Peter planned a 30th birthday party for me and invited all of our closest friends. Unfortunately, a lot of my closest friends couldn't even come to the event due to circumstances out of their control. So that should have been a clue to him that maybe proposing at that party was NOT A GOOD IDEA.

Unfortunately, when men get it in their head to do something, it's difficult for them to see those signs.

A friend of mine knew her husband was going to propose to her one horrible night when mosquitos were eating her alive and they were sweatily trudging along a hiking path in Vermont. He kept bringing up their FUTURE and she kept changing the subject and trying to get him to take the hint of NOT NOW!! I'M NOT IN THE MOOD FOR A PROPOSAL RIGHT NOW WHEN I AM CRANKY and SWEATY!!

Unfortunately, he just kept plowing ahead and he insisted. When she relayed the story to me, she told me she said yes, of course, but she was a bit bummed out that he didn't take the hint.

My advice to guys out there? Girls dream of the moment they are proposed to so try to make it a sweet, memorable moment. And if she's giving you signs that she's not into it, or it's a bad time, do it another time.

My fantasy proposal goes like this: A beautiful walk in Vermont in autumn when the trees are all turning and gorgeous and my boyfriend takes me to a scenic spot and gets on one knee...(notice that there aren't any other people in this scenario?)

So the afternoon of the party, a party I was all frazzled getting the food ready for and setting the apartment up and a million other tasks I needed to do, the phone rang and one of my friends was at the train station. I went to go pick her up and Peter asked me to come into the bedroom...and that's when he proposed.

I literally was so shocked and I'm the kind of person who needs to take time to process things. As soon as Peter proposed, I felt that I needed to lie down and take a nap. BUT I COULDN'T because I had to pick up my friend at the train station. So about two minutes after Peter proposed, I was sitting in my car freaking out.

I didn't want to tell people, but then I realized that PEOPLE MUST ALREADY KNOW. So it would be WIERD if I was all proposed to and I put the ring away and pretended that I wasn't engaged. So the whole rest of the party was kind of a blur. I was newly engaged and I had some random collection of people at my apartment, including my real estate agent, Scout's dog trainer, Peter's web designer, the web designer's pregnant wife, and Peter's friend whose sister is best friends with Peter's web designer's ex-girlfriend. An ex-girlfriend of ten years who he dumped and then went on to knock up this other girl 6 months later. Why do guys do this?

Anyway, let's just say that it was an awkward group of people to be celebrating MY ENGAGEMENT with and I just wanted to go into the bedroom to be by myself and process what just happened and maybe spend the day with Peter getting used to the idea of getting married.

And another thing, Peter got me a sapphire ring, which was really pretty and I loved it....up until I asked him why he chose that one. He said, "Well, there was this other one I wanted, but it would have taken an extra week to get, so I bought this one."

To this day, he can't understand why this would upset me so.

Then, I freaked out. Like, I'm not worth that extra week? And why did he propose to me right before I had to pick up my friend? Doesn't he KNOW ME? He doesn't know me! How can I marry someone who thinks that I want to be proposed to right before a bunch of random people are going to come to my house? How could I marry someone who would choose to propose to me right after I get a phone call from my friend at the train station while I was putting sunscreen on my face in the bathroom?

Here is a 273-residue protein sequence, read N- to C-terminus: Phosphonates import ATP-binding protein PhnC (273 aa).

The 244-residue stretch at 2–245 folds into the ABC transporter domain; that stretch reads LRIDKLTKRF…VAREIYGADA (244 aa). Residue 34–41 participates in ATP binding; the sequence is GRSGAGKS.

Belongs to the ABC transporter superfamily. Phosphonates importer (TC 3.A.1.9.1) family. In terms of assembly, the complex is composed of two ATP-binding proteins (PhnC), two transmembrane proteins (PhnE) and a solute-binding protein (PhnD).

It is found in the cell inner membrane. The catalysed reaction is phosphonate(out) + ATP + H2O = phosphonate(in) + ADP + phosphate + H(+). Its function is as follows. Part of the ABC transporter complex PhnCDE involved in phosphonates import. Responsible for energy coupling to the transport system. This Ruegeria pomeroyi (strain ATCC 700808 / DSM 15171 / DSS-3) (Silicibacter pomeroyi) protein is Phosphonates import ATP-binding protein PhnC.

Later, he explained that it took everything he had to ask me to marry him. After all, we had been together 7 years at that point and he was so against marriage that he never thought that he would ever marry. Finally, after SEVEN YEARS, he decided that he was ready, so he went to the store and wanted to go home with a ring THAT DAY. And he knew I didn't want to be proposed to at a restaurant, but he didn't know it was because of the PEOPLE. Then he said that he would make it up to me.

Plus, there was a bit of drama with that sapphire ring. Because he didn't get me a diamond, everyone from my mom, to his mom, to people I thought were my friends, made comments like, "Oh, why isn't it a diamond?"

When I told people that Princess Diana's engagement ring was a sapphire, they were all, "Ohhhhhh."

When I told my mother-in-law that my mother's engagement ring was a pearl ring, she said, "Pearls are CHEAP."

Well, at least they were able to BUY THEIR OWN HOUSE a few years later. Because they didn't SPEND ALL THEIR MONEY on diamonds and ugly Hummel dolls.

So a few weeks later, Peter got me another ring. A diamond ring. 'Cuz sometimes when you do things different, people judge you and one thing that Peter hates? It's for people to judge us and think that there's something WRONG. Then the person I thought was my friend got SO MAD that I got TWO RINGS!! (Her exact words were, "Why do YOU get TWO RINGS!!")

Of course, now I'm totally anti-diamonds because of what happens to people in Africa over conflict diamonds--I'm glad that the ring Peter got me was an antique ring from the 1920s.

Suffice it to say, with all that stupid drama from me, proposals are a very sore subject for Peter. Although now I find that the story is very cute and much more interesting than other people's--also, a lot of people who had lovely proposals are now divorced. I mean, look at Jessica Simpson.

The other day, I saw a cool post on designsponge. A guy made this gorgeous illustrated book and hid a ring in the book as a proposal.

When I showed it to Peter, he said, very sarcastically:

"He must REALLY love her."